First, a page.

Ithaka or Travelling Through Life

During my travels to Greece – on a bumpy bus ride headed for the ancient ruins of Poseidon in the late afternoon –  I discovered the poem below, which later became one of my favorite poems of all time because I believe it captures that beautiful, mysterious and reviving spirit of travel; how travelling is one of the few things you buy that truly makes you richer, especially in wisdom and spirit; and how, ultimately, we are travelling through life, Ithaka – the experience of a life fully lived – to be found at the end when life becomes nothing more than a dream.

“As you set out for Ithaka
hope your road is a long one,
full of adventure, full of discovery.

Laistrygonians, Cyclops,
angry Poseidon—don’t be afraid of them: you’ll never find things like that on your way as long as you keep your thoughts raised high, as long as a rare excitement stirs your spirit and your body.

Laistrygonians, Cyclops, wild Poseidon—you won’t encounter them unless you bring them along inside your soul, unless your soul sets them up in front of you.

Hope your road is a long one.

May there be many summer mornings when, with what pleasure, what joy, you enter harbors you’re seeing for the first time; may you stop at Phoenician trading stations to buy fine things, mother of pearl and coral, amber and ebony, sensual perfume of every kind—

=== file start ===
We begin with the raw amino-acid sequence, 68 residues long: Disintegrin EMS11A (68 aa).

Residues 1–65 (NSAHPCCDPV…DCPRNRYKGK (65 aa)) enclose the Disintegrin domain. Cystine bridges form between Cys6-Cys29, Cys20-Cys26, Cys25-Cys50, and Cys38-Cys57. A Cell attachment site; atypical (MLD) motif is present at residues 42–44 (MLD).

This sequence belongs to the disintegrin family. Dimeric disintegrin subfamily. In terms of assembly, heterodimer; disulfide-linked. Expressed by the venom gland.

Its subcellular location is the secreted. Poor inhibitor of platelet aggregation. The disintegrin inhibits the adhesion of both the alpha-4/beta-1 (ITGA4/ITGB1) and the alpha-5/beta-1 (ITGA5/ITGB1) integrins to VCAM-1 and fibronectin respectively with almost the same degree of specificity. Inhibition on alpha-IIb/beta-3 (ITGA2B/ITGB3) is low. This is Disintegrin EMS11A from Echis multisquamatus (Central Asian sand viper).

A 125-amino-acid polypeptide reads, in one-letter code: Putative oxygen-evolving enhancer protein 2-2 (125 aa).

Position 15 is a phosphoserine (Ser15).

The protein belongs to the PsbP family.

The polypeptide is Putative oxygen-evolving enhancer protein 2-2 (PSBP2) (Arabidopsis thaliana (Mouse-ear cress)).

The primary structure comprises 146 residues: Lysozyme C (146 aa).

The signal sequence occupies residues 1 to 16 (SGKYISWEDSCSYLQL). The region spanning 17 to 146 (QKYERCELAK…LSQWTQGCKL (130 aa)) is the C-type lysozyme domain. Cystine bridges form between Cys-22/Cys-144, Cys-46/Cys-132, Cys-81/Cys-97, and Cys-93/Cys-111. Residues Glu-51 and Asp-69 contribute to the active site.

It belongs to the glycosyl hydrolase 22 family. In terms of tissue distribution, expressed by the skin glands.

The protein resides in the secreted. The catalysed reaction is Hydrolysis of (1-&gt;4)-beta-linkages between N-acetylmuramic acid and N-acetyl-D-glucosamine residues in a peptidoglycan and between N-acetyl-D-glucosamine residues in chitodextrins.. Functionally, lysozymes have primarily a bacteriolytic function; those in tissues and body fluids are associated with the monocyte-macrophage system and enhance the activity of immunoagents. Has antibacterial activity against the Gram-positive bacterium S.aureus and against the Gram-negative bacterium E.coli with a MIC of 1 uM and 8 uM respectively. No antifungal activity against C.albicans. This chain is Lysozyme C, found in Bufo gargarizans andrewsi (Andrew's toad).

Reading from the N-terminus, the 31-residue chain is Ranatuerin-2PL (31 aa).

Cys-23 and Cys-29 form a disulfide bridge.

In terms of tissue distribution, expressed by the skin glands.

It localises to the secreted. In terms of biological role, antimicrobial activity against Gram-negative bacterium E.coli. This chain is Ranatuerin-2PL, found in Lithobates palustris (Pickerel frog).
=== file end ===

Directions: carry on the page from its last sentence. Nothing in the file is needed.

as many sensual perfumes as you can;
and may you visit many Egyptian cities
to learn and go on learning from their scholars.

Keep Ithaka always in your mind. Arriving there is what you’re destined for.

But don’t hurry the journey at all.

Better if it lasts for years, so you’re old by the time you reach the island, wealthy with all you’ve gained on the way, not expecting Ithaka to make you rich. Ithaka gave you the marvelous journey. Without her you wouldn’t have set out. She has nothing left to give you now.

And if you find her poor, Ithaka won’t have fooled you. Wise as you will have become, so full of experience, you will have understood by then what these Ithakas mean.”

C. P. Cavafy, “The City” from C.P. Cavafy: Collected Poems. Translated by Edmund Keeley and Philip Sherrard. Translation Copyright © 1975, 1992 by Edmund Keeley and Philip Sherrard. Reproduced with permission of Princeton University Press.

Source: C.P. Cavafy: Collected Poems(Princeton University Press, 1975)

What’s your interpretation of the poem?

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Cape Sounion, Greece

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Ancient Ruins of the mythological Greek God Poseidon

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Athens, Greece

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